Many writers speak of writer’s block, an inability to create new work or to finish a project. They discuss a mental wall stopping them from reaching the creative part of their brain. Hundreds, probably thousands, of articles have been written about writer’s block, what it is and how to cure it.
Yet there are also hundreds, if not thousands, of writers who don’t believe in writer’s block.
I take the middle ground on this one. Writer’s block could be anything. It might be all in your head, but that doesn’t mean it’s not real. Often it’s a symptom of other issues in our lives or the story we’re working on. Other times it’s just an excuse for not wanting to write. What’s important is moving away from the term “writer’s block”. You have to figure out what your specific issue is and deal with that. By figuring out the underlying issue, you can overcome it and eliminate your block.
I’ve created a list of possible causes for writer’s block and how to overcome them. Even if you’re not suffering from “writer’s block” now, figuring out what usually causes your creativity to stop flowing allows you to create systems to stay creative. So take a look at this list and figure out what you can do to overcome your “writer’s block”.
Possible Causes/Treatments for Writer’s Block
Cause: story flaws– sometimes the cause of writer’s block isn’t you, it’s the story you’re working on. It could be that your story isn’t structurally sound. It could be that you’ve chosen the wrong viewpoint character. You might need to do more research to flesh out one of your ideas. There are all kinds of reasons why you might get stuck on a particular story.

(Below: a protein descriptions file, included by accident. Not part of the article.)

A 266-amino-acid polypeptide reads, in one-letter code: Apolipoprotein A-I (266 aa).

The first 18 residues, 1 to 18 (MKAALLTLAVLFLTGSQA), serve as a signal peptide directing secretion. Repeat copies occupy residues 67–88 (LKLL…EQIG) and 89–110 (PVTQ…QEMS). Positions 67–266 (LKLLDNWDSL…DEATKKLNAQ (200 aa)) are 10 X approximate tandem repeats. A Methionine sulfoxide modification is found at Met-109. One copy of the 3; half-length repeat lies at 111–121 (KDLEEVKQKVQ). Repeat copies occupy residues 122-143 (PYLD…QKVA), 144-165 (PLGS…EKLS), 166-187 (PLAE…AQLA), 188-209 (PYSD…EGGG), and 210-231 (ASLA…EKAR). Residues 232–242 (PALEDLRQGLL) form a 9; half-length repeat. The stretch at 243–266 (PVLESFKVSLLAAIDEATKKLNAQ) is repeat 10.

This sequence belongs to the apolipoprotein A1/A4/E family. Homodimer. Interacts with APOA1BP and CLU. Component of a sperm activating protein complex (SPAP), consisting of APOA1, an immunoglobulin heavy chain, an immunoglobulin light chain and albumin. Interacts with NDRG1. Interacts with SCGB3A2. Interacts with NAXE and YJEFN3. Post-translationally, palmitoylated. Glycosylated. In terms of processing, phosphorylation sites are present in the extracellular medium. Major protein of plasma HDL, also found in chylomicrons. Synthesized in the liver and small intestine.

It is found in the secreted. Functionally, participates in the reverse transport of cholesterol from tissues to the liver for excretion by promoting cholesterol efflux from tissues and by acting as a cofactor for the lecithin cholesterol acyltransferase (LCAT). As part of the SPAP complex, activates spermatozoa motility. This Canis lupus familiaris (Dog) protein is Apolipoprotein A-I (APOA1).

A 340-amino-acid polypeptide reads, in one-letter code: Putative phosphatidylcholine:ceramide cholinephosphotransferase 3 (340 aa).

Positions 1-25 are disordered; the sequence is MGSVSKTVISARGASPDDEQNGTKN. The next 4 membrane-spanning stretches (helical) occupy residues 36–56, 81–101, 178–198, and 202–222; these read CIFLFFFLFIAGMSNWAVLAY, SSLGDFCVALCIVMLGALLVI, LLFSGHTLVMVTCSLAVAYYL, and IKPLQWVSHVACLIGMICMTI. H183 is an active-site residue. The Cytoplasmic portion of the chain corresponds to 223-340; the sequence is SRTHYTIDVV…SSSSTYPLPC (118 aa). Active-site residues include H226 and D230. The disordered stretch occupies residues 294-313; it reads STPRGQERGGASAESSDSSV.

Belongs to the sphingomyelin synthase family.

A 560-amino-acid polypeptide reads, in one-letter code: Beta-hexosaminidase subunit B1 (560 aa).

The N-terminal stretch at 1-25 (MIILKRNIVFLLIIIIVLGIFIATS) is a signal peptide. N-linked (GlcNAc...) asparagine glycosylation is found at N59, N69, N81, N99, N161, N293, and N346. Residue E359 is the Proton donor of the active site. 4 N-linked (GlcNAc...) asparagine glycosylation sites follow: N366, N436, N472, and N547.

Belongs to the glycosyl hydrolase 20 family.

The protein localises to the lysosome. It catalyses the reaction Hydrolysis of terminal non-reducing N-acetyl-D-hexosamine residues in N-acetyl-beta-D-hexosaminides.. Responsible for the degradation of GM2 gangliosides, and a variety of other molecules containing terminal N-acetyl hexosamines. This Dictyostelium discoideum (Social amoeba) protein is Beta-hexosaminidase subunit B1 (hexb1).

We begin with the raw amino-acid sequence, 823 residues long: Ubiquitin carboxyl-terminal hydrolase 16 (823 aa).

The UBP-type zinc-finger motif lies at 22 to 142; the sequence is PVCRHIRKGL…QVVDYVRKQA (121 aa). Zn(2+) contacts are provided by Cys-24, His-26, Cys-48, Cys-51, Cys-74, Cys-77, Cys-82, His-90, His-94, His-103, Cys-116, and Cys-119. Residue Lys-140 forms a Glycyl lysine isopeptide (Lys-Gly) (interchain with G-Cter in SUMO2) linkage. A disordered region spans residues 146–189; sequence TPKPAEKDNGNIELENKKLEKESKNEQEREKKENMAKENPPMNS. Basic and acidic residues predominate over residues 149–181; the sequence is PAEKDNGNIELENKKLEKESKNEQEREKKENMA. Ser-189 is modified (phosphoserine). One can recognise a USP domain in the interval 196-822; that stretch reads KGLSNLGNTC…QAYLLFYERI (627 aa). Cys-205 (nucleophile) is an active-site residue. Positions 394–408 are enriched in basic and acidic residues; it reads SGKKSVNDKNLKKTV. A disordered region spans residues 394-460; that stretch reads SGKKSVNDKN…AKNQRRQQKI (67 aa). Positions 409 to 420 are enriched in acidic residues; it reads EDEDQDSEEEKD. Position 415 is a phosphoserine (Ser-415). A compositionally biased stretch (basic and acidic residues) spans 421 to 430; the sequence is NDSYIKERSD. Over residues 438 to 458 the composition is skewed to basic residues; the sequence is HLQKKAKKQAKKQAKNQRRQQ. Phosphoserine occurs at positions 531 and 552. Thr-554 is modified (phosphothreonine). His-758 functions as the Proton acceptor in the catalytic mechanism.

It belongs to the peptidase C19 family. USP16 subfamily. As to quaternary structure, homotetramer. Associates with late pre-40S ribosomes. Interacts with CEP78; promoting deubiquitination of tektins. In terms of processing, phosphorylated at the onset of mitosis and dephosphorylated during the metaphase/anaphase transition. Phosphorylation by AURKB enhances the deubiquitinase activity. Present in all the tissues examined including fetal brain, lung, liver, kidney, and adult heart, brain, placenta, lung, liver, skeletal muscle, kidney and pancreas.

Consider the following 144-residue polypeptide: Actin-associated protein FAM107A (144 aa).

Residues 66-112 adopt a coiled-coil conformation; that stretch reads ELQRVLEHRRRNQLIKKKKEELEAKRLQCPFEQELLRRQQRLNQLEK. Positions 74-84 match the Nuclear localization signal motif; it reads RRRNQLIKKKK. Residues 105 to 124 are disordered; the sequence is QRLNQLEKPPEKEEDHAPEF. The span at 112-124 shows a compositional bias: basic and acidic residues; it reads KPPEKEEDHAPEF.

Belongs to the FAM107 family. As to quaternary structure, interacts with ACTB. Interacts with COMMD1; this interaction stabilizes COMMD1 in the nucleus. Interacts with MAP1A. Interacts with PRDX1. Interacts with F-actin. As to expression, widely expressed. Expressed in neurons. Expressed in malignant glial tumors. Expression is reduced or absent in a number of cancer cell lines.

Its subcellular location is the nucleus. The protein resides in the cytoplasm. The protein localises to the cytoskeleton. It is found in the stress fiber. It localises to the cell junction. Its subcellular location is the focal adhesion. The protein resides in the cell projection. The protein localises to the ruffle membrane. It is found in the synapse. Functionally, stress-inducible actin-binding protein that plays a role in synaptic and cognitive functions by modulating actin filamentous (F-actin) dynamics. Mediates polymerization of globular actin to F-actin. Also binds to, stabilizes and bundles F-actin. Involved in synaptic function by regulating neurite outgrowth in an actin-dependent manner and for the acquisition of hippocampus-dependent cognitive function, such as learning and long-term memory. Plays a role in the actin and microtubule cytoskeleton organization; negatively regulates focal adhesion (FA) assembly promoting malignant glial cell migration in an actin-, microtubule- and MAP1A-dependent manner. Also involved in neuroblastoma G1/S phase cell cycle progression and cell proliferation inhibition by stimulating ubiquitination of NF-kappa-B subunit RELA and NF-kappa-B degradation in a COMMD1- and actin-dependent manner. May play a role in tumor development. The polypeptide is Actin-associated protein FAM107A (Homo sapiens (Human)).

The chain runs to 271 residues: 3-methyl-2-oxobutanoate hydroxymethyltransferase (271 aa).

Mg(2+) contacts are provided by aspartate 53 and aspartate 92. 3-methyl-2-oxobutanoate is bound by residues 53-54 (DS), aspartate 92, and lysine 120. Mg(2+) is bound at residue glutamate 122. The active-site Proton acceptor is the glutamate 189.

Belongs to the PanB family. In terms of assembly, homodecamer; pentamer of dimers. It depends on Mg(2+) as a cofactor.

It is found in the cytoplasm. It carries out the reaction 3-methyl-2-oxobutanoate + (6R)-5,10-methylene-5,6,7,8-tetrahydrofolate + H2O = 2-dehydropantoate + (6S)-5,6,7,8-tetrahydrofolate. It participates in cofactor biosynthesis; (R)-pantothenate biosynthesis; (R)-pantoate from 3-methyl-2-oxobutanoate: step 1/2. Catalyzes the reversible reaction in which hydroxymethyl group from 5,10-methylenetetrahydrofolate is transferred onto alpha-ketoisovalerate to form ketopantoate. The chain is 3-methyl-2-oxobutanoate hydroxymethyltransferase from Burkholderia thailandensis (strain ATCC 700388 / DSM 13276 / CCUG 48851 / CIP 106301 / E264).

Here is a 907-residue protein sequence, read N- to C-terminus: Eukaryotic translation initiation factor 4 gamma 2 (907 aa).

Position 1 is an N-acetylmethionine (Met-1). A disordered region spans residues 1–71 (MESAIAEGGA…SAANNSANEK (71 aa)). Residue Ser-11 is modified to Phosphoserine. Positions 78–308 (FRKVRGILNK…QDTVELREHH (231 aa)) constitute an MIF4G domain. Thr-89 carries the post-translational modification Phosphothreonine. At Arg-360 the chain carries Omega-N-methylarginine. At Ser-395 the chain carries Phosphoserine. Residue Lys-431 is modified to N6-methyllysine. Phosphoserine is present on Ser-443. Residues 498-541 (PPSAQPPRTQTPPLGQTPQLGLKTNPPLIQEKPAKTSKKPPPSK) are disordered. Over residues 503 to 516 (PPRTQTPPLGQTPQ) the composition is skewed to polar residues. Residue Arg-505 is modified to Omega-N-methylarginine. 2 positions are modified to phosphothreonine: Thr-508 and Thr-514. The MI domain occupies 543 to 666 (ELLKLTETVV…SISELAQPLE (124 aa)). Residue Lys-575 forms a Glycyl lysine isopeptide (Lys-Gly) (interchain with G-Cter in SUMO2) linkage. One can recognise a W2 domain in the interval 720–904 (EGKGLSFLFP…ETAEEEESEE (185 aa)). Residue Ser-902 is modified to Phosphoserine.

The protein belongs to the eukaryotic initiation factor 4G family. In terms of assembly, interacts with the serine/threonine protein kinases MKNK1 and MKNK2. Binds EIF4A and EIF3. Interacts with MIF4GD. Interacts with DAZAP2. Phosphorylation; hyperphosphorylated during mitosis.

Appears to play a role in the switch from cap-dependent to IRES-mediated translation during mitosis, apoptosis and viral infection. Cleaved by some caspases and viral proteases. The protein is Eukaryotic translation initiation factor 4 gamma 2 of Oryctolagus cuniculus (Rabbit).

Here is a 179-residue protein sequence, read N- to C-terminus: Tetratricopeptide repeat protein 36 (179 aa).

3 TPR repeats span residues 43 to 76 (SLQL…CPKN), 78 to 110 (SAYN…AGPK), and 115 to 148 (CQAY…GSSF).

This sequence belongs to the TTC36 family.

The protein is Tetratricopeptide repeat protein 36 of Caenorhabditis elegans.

Treatment: figuring it out– the first thing you have to do is figure out whether or not your main problem is a story issue. Analyze your story. Are all the events in the right order? Do they all belong to this story, or does one of them stick out like a sore thumb? Is your viewpoint character the right one to tell this story? Or are they unsure of what’s going on or just plain irritating? Have you done enough research to write about these issues/in this time period properly?
Read through what you’ve written so far and ask yourself these questions. Once you’ve figured out the issue, there are many ways to solve it. You might take out a scene that sends your story in the wrong direction, switch viewpoint characters or take a day to do research. Sometimes a story is just not meant for you and you’ll realize you can’t write this story at all, or that you can’t write it now for various reasons. It’s okay to put these stories away and move on to something else. I personally have a four book series perfectly outlined that I probably won’t write for another ten years. The important thing is that I kept the notes and that I’m always working on other projects.
You can always come back to it. If the story is really causing you heartache and you don’t know why, maybe it’s time to move on.